Kimo Kippen is the former chief learning officer for Hilton. Views are the author’s own.
Rumors of a second round of layoffs at Meta are spreading as the 2023 tech layoffs continue, following Zoom’s announcement in early February and layoff announcements by Google (12,000 jobs) and Microsoft (10,000 jobs) in January.
That might seem like welcome news to companies that have been struggling with a seemingly endemic talent shortage as we teeter toward the first full employment recession. After all, competing against the nation’s largest employers hasn’t been easy, and an influx of experienced talent could be a boon to companies grappling with skills gaps. Right?
But while the 100,000 individuals impacted by layoffs garner headlines, they’re not going to be a panacea for employers. The most recent jobs data show 11 million open jobs, with two open jobs for every job seeker. Those laid off would fill only 0.1% of open jobs.
Putting too much stake in perceived near-term opportunities to scoop up talent threatens to distract employers from tried-and-true approaches to talent acquisition, among them recruiting and hiring recent college graduates.
Employers have worked to cultivate and deepen pipelines to recent college graduates in recent years, and should be wary of cutting off those talent pipelines. Now is not the time to walk back apprenticeships and other models that have opened the door to early talent.
Rather than turn their back on young workers, savvy employers should consider doubling down on recruiting early talent. Here are five reasons why:
A recent study of Gen Z workers by Handshake found that while on average, these young workers stay at a company for three years, many say they plan to stay up to 6.5 years if presented with career development and advancement opportunities. Decreasing churn is hugely valuable: It is expensive, costing companies one trillion dollars every year.
And in addition to the replacement cost for hiring and retraining (which can be as high as three to four times an individual’s salary) higher turnover is also correlated with poor performance in the workplace. It’s no wonder employers are worried about retention. At a moment when Gartner estimates that voluntary turnover will increase 20% in 2023, smart companies should tap Gen Z talent to help keep their quit rate from rising.
In many cases, it is much more affordable to hire recent graduates and invest in their development than to hire young workers with several years of experience. Often, recent graduates require the same amount of time and effort to train as workers with a few years of work experience. TD Synnex CFO David Jordan recently said he estimates that the cost is as much as 50% lower to acquire and pay recent grads than other early career hires. They’re seeing ROI in students coming right out of college.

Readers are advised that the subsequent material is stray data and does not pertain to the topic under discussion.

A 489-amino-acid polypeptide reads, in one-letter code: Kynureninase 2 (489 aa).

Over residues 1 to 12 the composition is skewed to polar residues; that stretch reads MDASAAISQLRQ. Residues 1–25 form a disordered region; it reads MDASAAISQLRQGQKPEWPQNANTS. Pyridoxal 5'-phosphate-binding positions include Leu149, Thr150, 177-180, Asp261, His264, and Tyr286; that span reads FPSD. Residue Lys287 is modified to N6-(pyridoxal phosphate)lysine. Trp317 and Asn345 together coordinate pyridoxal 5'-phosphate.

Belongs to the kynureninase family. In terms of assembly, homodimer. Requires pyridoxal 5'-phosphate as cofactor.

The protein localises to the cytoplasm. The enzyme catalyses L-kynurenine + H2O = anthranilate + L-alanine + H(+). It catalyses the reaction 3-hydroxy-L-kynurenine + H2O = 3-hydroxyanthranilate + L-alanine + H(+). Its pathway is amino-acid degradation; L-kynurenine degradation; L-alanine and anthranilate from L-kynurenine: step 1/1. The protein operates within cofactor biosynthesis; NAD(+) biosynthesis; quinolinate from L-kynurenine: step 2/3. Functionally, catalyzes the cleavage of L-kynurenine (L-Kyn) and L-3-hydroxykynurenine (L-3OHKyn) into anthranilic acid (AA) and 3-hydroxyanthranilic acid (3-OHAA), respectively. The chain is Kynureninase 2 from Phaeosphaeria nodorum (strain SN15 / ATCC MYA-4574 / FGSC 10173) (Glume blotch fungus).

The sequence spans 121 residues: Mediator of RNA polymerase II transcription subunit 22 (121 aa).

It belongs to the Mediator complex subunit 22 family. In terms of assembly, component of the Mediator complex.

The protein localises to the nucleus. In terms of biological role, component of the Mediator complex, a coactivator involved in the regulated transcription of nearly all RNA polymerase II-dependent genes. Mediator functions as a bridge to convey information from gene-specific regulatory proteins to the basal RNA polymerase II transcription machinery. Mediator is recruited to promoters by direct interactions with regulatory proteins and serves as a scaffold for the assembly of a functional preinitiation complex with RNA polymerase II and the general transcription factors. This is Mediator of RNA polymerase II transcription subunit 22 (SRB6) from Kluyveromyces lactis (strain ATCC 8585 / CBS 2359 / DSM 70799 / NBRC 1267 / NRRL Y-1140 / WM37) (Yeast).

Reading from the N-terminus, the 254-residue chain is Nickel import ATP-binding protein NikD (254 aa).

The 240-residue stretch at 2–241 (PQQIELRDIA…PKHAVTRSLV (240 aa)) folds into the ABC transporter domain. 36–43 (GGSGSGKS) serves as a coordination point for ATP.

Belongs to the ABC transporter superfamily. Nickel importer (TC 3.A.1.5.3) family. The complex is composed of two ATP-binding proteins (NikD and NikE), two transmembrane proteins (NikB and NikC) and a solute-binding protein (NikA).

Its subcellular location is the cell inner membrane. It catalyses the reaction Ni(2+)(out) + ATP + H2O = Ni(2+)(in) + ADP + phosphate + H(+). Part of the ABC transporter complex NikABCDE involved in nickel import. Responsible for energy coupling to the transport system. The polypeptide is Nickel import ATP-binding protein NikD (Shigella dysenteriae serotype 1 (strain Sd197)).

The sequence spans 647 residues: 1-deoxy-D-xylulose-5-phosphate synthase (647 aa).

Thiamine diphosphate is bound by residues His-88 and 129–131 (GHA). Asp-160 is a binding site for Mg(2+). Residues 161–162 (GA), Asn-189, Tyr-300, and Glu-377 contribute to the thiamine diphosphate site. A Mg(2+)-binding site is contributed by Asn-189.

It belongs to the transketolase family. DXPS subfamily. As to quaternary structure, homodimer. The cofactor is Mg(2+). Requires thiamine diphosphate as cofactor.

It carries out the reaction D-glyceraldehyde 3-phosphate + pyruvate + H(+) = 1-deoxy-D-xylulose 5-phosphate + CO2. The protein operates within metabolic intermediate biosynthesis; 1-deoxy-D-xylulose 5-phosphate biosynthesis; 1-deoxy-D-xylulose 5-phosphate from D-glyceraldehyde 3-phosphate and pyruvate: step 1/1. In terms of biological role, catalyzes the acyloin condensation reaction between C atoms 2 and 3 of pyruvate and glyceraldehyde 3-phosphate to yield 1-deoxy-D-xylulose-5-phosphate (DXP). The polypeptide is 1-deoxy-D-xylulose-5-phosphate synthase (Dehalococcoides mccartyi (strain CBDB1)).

By 2030, 75 million baby boomers are expected to retire, leaving large holes in corporate leadership. Employers that will win the next war for talent recognize that now is the time to start building the next generation of leaders.
It is often more effective for companies to promote internally than to look externally for management-level positions, and developing leadership pathways can also be an effective retention strategy. In a recent Handshake survey, 67% of Gen Z workers said that they prioritize advancement opportunities when evaluating a potential employer, and 71% said that they expect a promotion within no more than 18 months.
As a result, developing younger employees into leaders can be a win for employers in both the short and long terms.
When employers pull out of recruiting, colleges take note. It impacts an employer’s reputation with career services personnel who have a profound impact on the perspectives of early talent. College collaboration takes years to cultivate. Of course, today’s graduates are also tomorrow’s consumers. Employers that turn their backs today will face the ramifications for years to come.
The class of 2023 is the most diverse in our nation’s history. Forty-six percent are first-generation collegegoers, and 42% of college students are people of color. Ignore today’s college graduates, and employers miss out on an opportunity to diversify their workforce. This is particularly important for the tech sector, which has struggled to hire and promote women and people of color. Research from McKinsey & Co. shows that both groups are underrepresented in technical roles. Black workers, in particular, make up 13% of the labor force but hold only 4.5% of software development jobs.
Companies understand the value of early talent: before the tech layoffs started, a survey from the National Association of Colleges and Employers found that employers planned to hire 14.7% more recent graduates from the Class of 2023 than they did from the Class of 2022. Recent headlines shouldn’t dissuade companies from keeping their eye on the recent graduate ball.